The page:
But I still press on. I examine the reality machine to see why people have such a problem acknowledging the virus—and by extension, all viruses—are nothing more than fairy tales.
I’ve come up with a number of explanations.
For example: DOCTORS.
Rejecting viruses is rejecting doctors. Doctors are security guards around the reality machine.
They set about showing that the monkey (and/or human cells) they put in the soup are
“Doctors can’t be wrong.”
“I can’t live in a world where doctors are so wrong.”
“I would never be able to stop weeping for the doctors who are so wrong.”
“If I told my doctor I didn’t believe in viruses, he would cut me off, and I couldn’t stand that.”
“I’m a journalist, and my best sources are doctors. The good doctors. And they all say viruses are real. I need my sources.”
“Without information from doctors, the world would spin into chaos.”
“My mind instructs me to believe doctors are only guilty of making mistakes up to a certain threshold. Beyond that, they simply can’t be criticized.”
OK, that takes care of the doctor fixation. But then we have what I call the world-view fixation:
“I don’t want to live in a world where there are no viruses. I would feel lonely and afraid.”
“I need the assurance that this world of ours is filled with tiny invisible killers. When I accept that, I can maintain equilibrium. You know, their threat and our response. It makes sense.”
“I love the idea of tiny killers. It comforts me.”
“I know precisely what to be afraid of in this world. Otherwise, I would start to see ghosts in closets at night again. I remember them from childhood. Those bastards were PERSONAL. They were coming for ME. Viruses are neutral. They don’t know me. To them, I’m just cells. They don’t PREFER me. They’ll take anyone. I like that.”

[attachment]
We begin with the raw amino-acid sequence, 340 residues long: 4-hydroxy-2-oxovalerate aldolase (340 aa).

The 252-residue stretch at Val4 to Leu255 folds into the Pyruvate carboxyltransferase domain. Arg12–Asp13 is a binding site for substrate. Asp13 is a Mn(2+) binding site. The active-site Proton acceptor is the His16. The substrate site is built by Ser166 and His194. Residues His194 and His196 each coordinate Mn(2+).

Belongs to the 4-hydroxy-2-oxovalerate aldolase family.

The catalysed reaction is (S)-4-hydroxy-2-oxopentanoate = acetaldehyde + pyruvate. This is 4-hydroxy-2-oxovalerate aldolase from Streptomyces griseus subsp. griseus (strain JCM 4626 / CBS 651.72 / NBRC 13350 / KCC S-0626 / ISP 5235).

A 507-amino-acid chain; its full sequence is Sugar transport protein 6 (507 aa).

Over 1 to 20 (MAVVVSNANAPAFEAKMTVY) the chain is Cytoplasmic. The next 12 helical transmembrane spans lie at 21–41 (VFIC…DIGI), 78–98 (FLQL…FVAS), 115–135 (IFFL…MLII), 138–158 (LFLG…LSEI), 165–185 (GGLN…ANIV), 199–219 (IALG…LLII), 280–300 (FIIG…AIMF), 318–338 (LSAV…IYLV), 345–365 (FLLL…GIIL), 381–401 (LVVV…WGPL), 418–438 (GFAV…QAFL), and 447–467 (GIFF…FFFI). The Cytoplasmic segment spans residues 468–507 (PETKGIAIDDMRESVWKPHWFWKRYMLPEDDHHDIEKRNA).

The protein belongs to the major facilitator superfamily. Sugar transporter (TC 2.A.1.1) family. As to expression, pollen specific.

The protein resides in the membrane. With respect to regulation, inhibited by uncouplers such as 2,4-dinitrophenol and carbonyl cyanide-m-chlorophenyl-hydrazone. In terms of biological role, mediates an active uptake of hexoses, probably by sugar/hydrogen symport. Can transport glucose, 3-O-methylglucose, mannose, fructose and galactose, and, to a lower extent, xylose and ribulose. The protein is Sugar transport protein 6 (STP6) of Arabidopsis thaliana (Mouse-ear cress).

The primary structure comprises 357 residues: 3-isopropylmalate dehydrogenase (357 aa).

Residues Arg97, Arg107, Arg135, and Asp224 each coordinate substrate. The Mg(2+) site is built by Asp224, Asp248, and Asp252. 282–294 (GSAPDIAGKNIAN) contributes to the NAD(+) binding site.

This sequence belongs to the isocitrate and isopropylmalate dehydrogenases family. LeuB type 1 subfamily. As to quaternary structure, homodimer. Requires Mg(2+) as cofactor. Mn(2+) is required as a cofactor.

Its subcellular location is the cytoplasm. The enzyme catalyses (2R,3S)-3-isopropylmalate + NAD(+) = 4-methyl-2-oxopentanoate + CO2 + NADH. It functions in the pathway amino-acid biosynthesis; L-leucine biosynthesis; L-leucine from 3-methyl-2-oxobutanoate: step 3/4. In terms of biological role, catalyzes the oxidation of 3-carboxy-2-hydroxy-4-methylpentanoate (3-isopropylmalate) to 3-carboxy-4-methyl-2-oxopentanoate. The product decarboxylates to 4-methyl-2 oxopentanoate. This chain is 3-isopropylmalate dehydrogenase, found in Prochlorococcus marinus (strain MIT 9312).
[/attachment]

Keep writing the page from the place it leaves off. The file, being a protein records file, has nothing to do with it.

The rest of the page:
“Even if viruses are bullshit, they’re sophisticated bullshit. I favor that over some sort of primitive bullshit.”
“Rejecting viruses would equal rejecting my college education. I need that education to assert my superior position against the Lower Ignorant Ones.”
“The ecological chain of life includes viruses. If we remove them from the chain, Nature makes no sense. That’s what I hear.”
“The world is a dangerous place. This is good, because it helps me to explain my problems and lack of determination. Without viruses, the danger factor would be reduced, and I can’t have that.”
“The nature of reality dictates that when you’re right, you should be psychotically nasty about being right. If I’m not right about the existence of viruses, I can’t be as nasty as I want to be. And that would be a tragedy.”
“My father is a doctor, and he is a great man. At least as great as Al Capone.”
This article, republished with permission, originally appeared here.
Copyright © Jon Rappoport. All Rights Reserved.
The author of three explosive collections, THE MATRIX REVEALED, EXIT FROM THE MATRIX and POWER OUTSIDE THE MATRIX, Jon Rappoport was a candidate for a US Congressional seat in the 29th District of California. Nominated for a Pulitzer Prize, he has worked as an investigative reporter for thirty years, writing articles on politics, medicine and health for CBS HEALTHWATCH, LA WEEKLY, SPIN MAGAZINE, STERN, and other newspapers and magazines in the US and Europe. Jon has delivered lectures and seminars on global politics, health, logic and creative power to audiences around the world. You can sign up for his free emails here. To read about Jon’s mega-collection, EXIT FROM THE MATRIX, click here.